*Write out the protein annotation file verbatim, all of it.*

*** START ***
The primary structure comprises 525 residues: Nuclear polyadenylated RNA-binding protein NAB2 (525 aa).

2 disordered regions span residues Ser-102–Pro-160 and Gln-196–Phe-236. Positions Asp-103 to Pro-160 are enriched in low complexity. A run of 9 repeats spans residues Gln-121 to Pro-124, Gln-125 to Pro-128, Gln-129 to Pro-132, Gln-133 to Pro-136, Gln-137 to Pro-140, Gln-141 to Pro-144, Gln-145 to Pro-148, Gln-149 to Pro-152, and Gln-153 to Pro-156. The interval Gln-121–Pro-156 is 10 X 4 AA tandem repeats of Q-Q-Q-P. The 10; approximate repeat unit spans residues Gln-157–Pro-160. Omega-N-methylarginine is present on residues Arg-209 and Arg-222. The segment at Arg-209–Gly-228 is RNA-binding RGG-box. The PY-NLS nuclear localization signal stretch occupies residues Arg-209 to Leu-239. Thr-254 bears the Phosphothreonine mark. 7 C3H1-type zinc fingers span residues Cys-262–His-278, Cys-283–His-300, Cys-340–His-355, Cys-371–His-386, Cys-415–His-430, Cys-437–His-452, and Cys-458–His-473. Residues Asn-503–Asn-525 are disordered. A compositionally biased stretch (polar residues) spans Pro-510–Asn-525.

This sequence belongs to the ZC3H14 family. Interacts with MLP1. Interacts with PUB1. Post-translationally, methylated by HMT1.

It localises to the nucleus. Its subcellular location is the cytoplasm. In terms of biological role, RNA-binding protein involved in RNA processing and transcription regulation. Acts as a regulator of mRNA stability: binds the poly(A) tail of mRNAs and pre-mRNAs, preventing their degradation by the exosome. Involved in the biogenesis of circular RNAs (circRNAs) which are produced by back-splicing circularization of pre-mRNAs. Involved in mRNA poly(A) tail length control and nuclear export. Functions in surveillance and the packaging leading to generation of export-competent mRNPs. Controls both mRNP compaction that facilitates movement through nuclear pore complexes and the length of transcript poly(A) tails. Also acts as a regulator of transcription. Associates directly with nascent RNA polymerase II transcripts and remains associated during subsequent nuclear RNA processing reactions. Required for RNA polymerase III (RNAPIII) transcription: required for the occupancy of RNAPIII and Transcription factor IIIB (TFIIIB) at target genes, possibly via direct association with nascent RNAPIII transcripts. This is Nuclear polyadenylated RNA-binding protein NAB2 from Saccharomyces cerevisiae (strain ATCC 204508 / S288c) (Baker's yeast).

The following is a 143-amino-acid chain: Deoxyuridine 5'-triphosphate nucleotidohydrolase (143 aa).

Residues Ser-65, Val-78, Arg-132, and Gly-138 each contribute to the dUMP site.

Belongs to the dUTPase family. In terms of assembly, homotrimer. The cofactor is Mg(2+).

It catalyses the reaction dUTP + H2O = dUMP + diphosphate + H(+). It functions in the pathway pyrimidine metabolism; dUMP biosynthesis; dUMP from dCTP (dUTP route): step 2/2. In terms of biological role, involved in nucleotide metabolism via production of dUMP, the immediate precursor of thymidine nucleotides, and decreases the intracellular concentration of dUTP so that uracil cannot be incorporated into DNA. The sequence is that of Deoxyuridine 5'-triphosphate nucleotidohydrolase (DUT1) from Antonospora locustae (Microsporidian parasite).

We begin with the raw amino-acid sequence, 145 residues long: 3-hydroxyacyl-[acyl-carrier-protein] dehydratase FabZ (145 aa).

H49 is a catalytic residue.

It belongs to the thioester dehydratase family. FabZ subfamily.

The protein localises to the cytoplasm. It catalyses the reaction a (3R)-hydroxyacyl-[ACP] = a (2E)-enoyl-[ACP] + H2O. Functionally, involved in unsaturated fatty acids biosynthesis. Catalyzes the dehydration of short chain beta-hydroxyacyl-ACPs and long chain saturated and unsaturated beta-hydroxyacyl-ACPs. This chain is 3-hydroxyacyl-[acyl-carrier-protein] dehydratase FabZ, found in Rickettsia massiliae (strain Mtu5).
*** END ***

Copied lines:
The primary structure comprises 525 residues: Nuclear polyadenylated RNA-binding protein NAB2 (525 aa).

2 disordered regions span residues Ser-102–Pro-160 and Gln-196–Phe-236. Positions Asp-103 to Pro-160 are enriched in low complexity. A run of 9 repeats spans residues Gln-121 to Pro-124, Gln-125 to Pro-128, Gln-129 to Pro-132, Gln-133 to Pro-136, Gln-137 to Pro-140, Gln-141 to Pro-144, Gln-145 to Pro-148, Gln-149 to Pro-152, and Gln-153 to Pro-156. The interval Gln-121–Pro-156 is 10 X 4 AA tandem repeats of Q-Q-Q-P. The 10; approximate repeat unit spans residues Gln-157–Pro-160. Omega-N-methylarginine is present on residues Arg-209 and Arg-222. The segment at Arg-209–Gly-228 is RNA-binding RGG-box. The PY-NLS nuclear localization signal stretch occupies residues Arg-209 to Leu-239. Thr-254 bears the Phosphothreonine mark. 7 C3H1-type zinc fingers span residues Cys-262–His-278, Cys-283–His-300, Cys-340–His-355, Cys-371–His-386, Cys-415–His-430, Cys-437–His-452, and Cys-458–His-473. Residues Asn-503–Asn-525 are disordered. A compositionally biased stretch (polar residues) spans Pro-510–Asn-525.

This sequence belongs to the ZC3H14 family. Interacts with MLP1. Interacts with PUB1. Post-translationally, methylated by HMT1.

It localises to the nucleus. Its subcellular location is the cytoplasm. In terms of biological role, RNA-binding protein involved in RNA processing and transcription regulation. Acts as a regulator of mRNA stability: binds the poly(A) tail of mRNAs and pre-mRNAs, preventing their degradation by the exosome. Involved in the biogenesis of circular RNAs (circRNAs) which are produced by back-splicing circularization of pre-mRNAs. Involved in mRNA poly(A) tail length control and nuclear export. Functions in surveillance and the packaging leading to generation of export-competent mRNPs. Controls both mRNP compaction that facilitates movement through nuclear pore complexes and the length of transcript poly(A) tails. Also acts as a regulator of transcription. Associates directly with nascent RNA polymerase II transcripts and remains associated during subsequent nuclear RNA processing reactions. Required for RNA polymerase III (RNAPIII) transcription: required for the occupancy of RNAPIII and Transcription factor IIIB (TFIIIB) at target genes, possibly via direct association with nascent RNAPIII transcripts. This is Nuclear polyadenylated RNA-binding protein NAB2 from Saccharomyces cerevisiae (strain ATCC 204508 / S288c) (Baker's yeast).

The following is a 143-amino-acid chain: Deoxyuridine 5'-triphosphate nucleotidohydrolase (143 aa).

Residues Ser-65, Val-78, Arg-132, and Gly-138 each contribute to the dUMP site.

Belongs to the dUTPase family. In terms of assembly, homotrimer. The cofactor is Mg(2+).

It catalyses the reaction dUTP + H2O = dUMP + diphosphate + H(+). It functions in the pathway pyrimidine metabolism; dUMP biosynthesis; dUMP from dCTP (dUTP route): step 2/2. In terms of biological role, involved in nucleotide metabolism via production of dUMP, the immediate precursor of thymidine nucleotides, and decreases the intracellular concentration of dUTP so that uracil cannot be incorporated into DNA. The sequence is that of Deoxyuridine 5'-triphosphate nucleotidohydrolase (DUT1) from Antonospora locustae (Microsporidian parasite).

We begin with the raw amino-acid sequence, 145 residues long: 3-hydroxyacyl-[acyl-carrier-protein] dehydratase FabZ (145 aa).

H49 is a catalytic residue.

It belongs to the thioester dehydratase family. FabZ subfamily.

The protein localises to the cytoplasm. It catalyses the reaction a (3R)-hydroxyacyl-[ACP] = a (2E)-enoyl-[ACP] + H2O. Functionally, involved in unsaturated fatty acids biosynthesis. Catalyzes the dehydration of short chain beta-hydroxyacyl-ACPs and long chain saturated and unsaturated beta-hydroxyacyl-ACPs. This chain is 3-hydroxyacyl-[acyl-carrier-protein] dehydratase FabZ, found in Rickettsia massiliae (strain Mtu5).